Ancient fingerprints were found on the inner coffin of Nespawershefyt, British researchers say.

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This finding "brings us closer to the people who made the coffins," the museum said

The coffin is part of the "Death on the Nile" exhibit at Cambridge Fitzwilliam Museum

CNN  — 

Researchers at Cambridge Fitzwilliam Museum in the UK have found 3,000-year old fingerprints on the lid of an Egyptian coffin.

“The fingerprints were left by craftsmen who made a mistake and touched it before the varnish dried,” Helen Strudwick, an Egyptologist at the museum, told CNN. “The discovery was made in 2005, but has not been publicized so far.”

This finding “bring us closer to the people who made the coffins,” the museum said in a statement.

The fingerprints were on an inner coffin lid believed to have belonged to a priest called Nespawershefyt, also known as Nes-Amun, who was the chief of scribes of the temple of Amun-Re at Thebes, the museum said.

Researchers found the prints on an inner coffin lid of a priest called Nespawershefyt, also known as Nes-Amun.

The coffins, which date back to 1,000 B.C., underwent extensive examinations, including X-rays at the museum and CT scanning at a nearby hospital, which revealed information about how Egyptian coffins were made 3,000 years ago.

The set of coffins, dating to about 1,000 BC, underwent extensive examinations.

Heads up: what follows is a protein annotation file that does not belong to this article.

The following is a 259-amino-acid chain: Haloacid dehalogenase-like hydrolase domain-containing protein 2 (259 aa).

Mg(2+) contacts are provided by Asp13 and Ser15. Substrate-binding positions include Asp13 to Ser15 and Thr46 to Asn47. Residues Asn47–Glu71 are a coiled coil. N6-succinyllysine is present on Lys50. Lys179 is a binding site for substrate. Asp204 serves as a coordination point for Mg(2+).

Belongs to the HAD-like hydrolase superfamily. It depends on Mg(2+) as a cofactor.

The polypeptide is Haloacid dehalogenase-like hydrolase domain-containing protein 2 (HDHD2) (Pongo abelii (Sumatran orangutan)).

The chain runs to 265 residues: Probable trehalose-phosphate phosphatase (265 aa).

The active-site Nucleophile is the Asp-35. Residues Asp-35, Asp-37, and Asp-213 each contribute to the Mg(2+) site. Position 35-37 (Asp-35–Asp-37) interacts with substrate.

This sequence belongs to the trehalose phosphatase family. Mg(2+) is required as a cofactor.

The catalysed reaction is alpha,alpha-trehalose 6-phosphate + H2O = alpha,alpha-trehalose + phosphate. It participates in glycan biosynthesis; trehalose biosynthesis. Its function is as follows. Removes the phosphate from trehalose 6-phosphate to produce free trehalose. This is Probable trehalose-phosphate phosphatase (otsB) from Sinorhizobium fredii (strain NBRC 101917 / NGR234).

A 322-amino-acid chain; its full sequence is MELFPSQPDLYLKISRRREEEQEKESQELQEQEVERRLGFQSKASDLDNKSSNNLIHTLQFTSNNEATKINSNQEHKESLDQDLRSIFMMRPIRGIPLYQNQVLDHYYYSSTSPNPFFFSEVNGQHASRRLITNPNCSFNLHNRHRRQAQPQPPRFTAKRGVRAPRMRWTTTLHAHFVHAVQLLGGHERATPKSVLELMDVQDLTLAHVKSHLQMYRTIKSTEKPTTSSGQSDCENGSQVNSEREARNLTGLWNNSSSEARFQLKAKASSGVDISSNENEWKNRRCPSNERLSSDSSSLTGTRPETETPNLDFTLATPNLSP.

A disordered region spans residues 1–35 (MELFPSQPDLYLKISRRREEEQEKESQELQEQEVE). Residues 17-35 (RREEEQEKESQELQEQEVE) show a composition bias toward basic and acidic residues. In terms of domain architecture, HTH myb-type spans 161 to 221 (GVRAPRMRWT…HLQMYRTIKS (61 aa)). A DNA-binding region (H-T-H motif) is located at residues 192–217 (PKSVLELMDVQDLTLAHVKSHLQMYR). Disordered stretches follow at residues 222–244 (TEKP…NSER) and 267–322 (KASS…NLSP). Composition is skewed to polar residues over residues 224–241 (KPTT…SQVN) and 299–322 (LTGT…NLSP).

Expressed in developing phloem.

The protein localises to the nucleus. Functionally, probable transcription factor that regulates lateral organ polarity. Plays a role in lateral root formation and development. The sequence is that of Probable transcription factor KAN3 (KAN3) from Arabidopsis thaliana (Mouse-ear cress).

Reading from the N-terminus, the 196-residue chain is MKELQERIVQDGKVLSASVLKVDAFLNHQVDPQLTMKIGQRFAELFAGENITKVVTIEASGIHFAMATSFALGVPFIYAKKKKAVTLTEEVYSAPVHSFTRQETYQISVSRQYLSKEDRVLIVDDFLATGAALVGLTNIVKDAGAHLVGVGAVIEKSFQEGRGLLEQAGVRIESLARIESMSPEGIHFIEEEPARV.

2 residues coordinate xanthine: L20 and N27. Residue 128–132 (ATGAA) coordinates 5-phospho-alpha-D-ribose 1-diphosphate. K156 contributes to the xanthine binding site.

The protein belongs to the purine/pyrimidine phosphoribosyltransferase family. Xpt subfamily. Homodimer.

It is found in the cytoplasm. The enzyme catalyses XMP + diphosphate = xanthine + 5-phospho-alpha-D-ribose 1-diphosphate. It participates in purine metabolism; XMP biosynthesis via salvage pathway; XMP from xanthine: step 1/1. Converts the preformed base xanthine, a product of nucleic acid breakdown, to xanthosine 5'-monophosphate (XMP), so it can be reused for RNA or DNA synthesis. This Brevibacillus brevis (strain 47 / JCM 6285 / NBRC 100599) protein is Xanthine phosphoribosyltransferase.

“The inner coffin box is made up of a multitude of pieces of wood, including sections from at least one older coffin,” Julie Dawson, head of Conservation at the Fitzwillliam Museum, said in the statement.

“Evidence of re-use includes cuts across old dowel holes, patching to change the profile of the coffin sides and a number of places where old mortise holes have been filled in and new ones cut beside them. Wood was a precious commodity and the craftsmen were incredibly skilled at making these complex objects from sometimes unpromising starting materials.”

The set of coffins will be on display at “Death on the Nile” – a new exhibition starting on February 23 that focuses on how Egyptian coffin design has evolved over 4,000 years.

“The coffins show the skill and care with which the Egyptians prepared for the afterlife,” says Strudwick, who is co-curator of the exhibition. “To us, for whom death is a taboo subject, this seems like a morbid preoccupation. In fact, it was an obsession with life and an urgent wish to ensure its perfected continuation.”